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Home / Science / SpaceX will launch 7 satellites for NASA and Iridium today! Here you can see

SpaceX will launch 7 satellites for NASA and Iridium today! Here you can see



  SpaceX will launch 7 satellites for NASA and Iridium today! That's what it looks like

On May 21, 2018, at the Vandenberg Air Force Base in California, the Space Launch Complex 4E will host a SpaceX Falcon 9 rocket with the NASA earth observation satellites GRACE and the five communications satellites Iridium Next. The launch is scheduled for May 22nd.

Credit: Bill Ingalls / NASA

SpaceX will launch two new Earth Observation satellites for NASA and five commercial communications satellites in a ride-share mission today (May 22), which you can follow live online.

NASA's Gravity Recovery and Climate Experiment Follow-On (GRACE-FO) mission and five Iridium Next satellites will launch a used Falcon 9 rocket from Vandenberg Air Force Base in California at 3:47 pm EDT (1

2: 47 PDT, 1947 GMT). You can follow the start live here on Space.com and on our homepage from 15:15 clock. EDT (12:15 PDT, 1915 GMT), courtesy of a NASA television webcast

The Falcon 9 rocket engine launched the secret Zuma mission of the US Air Force in January. (This mission was lost, but SpaceX was not responsible for the mishap.) Although the rocket sustained a flawless landing on its final mission, SpaceX does not plan to attempt a landing for this flight. [The Evolution of SpaceX’s Rockets in Pictures]

The Iridium Next communications satellites launching SpaceX with GRACE-FO are the latest in a series for Iridium Communications to build the company's satellite constellation. The five Iridium Next satellites will join 50 other satellites already in orbit from five previous SpaceX launches (of which 10 satellites each were launched). When completed, the Iridium Next constellation will comprise 75 satellites – 66 operational satellites and nine spare parts.

  NASA's dual GRACE Follow-on spacecraft (above) and five communications satellites from Iridium Next are stacked like a cake before being launched on May 22, 2018 on a SpaceX Falcon 9 rocket from Vandenberg Air Force, California Base be brought. NASA's twin GRACE follow-on spacecraft (above) and five Iridium Next communication satellites are stacked like a cake before being launched on May 22, 2018 on a SpaceX Falcon 9 rocket from Vandenberg Air Force, California Base be brought. </p>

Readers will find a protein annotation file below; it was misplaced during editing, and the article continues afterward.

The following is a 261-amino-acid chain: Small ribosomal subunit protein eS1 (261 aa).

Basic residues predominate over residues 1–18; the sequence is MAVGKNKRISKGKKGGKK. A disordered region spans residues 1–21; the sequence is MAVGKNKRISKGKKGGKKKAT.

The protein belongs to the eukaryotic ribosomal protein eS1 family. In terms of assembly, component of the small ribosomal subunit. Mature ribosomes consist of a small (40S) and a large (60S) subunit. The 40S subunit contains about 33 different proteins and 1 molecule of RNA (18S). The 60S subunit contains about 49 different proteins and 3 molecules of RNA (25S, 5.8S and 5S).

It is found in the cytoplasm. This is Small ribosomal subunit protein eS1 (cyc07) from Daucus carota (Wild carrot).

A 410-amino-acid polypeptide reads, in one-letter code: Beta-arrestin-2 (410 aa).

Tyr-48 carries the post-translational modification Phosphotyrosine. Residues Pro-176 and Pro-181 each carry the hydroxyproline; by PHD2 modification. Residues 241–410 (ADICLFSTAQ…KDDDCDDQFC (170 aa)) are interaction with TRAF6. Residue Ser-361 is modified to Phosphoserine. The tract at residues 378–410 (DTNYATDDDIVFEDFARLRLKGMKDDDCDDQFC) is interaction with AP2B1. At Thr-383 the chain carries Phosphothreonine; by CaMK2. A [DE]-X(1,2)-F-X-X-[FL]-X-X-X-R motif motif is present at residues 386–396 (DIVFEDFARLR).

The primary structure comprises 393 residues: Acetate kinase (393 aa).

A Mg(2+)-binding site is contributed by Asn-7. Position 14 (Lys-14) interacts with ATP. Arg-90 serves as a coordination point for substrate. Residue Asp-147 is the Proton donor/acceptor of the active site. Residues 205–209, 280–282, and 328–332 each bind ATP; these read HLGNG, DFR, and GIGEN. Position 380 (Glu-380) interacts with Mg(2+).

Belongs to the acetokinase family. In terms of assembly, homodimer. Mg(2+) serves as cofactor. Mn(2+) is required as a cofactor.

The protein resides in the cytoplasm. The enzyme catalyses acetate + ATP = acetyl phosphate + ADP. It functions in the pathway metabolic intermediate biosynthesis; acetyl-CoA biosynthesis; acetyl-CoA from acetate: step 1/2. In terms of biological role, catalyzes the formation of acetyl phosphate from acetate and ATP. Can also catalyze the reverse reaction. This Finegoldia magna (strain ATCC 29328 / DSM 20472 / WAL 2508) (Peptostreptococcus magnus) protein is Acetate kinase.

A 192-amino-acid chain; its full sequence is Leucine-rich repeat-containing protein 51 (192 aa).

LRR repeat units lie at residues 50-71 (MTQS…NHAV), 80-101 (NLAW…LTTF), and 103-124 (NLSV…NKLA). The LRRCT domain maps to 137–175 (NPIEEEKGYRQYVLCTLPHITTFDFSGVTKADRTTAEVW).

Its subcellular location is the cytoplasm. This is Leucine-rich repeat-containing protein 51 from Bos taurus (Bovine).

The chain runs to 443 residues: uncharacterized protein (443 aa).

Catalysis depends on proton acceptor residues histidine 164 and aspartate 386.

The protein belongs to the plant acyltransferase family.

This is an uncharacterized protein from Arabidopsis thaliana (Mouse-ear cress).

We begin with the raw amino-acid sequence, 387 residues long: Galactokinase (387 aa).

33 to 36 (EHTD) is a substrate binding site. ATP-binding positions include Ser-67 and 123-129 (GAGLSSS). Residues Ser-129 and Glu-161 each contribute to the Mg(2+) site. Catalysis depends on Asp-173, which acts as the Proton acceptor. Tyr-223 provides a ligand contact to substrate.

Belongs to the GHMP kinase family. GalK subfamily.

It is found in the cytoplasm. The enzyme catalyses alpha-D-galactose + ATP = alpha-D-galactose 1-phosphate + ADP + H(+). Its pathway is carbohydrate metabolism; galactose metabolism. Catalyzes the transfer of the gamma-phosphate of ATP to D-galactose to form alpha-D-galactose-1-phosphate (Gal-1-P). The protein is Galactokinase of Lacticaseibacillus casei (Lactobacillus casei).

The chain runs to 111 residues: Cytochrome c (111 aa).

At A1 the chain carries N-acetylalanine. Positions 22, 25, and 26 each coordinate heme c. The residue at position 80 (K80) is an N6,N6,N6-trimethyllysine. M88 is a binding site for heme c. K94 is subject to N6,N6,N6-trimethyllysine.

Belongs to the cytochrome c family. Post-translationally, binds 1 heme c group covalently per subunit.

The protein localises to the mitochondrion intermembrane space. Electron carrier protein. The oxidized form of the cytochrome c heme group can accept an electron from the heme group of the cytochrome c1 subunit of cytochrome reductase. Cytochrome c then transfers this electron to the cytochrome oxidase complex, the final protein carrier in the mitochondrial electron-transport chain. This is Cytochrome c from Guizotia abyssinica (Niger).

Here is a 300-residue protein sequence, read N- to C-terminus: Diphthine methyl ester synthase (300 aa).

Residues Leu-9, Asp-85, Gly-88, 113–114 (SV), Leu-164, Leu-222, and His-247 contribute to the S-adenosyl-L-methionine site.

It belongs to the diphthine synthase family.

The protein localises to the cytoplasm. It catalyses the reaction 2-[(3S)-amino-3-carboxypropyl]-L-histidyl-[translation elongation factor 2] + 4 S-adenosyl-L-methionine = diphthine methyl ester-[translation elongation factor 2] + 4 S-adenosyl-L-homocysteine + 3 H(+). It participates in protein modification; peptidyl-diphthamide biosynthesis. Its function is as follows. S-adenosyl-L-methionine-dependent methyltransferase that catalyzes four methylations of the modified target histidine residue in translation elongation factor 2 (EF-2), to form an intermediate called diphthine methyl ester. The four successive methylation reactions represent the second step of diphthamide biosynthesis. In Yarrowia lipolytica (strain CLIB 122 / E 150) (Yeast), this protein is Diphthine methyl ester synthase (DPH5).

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GRACE-FO, a joint project between NASA and the German Research Center for Geosciences GFZ, will use small-scale twin satellites to map changes in the water and ice of the Earth, such as the rise of the sea, and plains Melting the polar ice caps. Unlike most Earth observation satellites, GRACE-FO will not use "Imager [to] to collect light reflected from the surface or the atmosphere," said David Jarrett, program director of GRACE-FO, at a press conference on Monday (May 21 ). , Rather, "the instrument is really the two satellites together as a system" to detect changes in gravity, he said.

The two identical spacecraft will fly in unison, with one of the others at a distance of 137 miles (220 kilometers). Driving over part of the earth where the strength of the gravitational field either increases or decreases will affect the distance between the two spacecraft. So, to get information on the distribution of the Earth below, the GRACE-FO satellites do not have to look down; instead, they "look" at each other and measure their separation by constantly sending microwave signals back and forth.

"When the mass changes on the ground – like in aquifers or melting glaciers or in the oceans and so on – you immediately see it in a change that we very, very accurately through a microwave tracking system with Measuring about one-tenth of a human hair over the distance between Los Angeles and San Diego Frank Flechtner, project manager of GRACE-FO at the GFZ in Potsdam, said at the press conference:

GRACE-FO will mapping Earth's gravity over the next five years to investigate the effects of climate change globally.

Visit Space.com today to see Falcon 9's SpaceX launch for NASA's GRACE-FO and Iridium satellite constellations

Send Hanneke Wegering to hweitering@space.com or follow her @hannekescience Follow us @Spacedotcom Facebook [19659021] and Google+ . Original article on Space.com .


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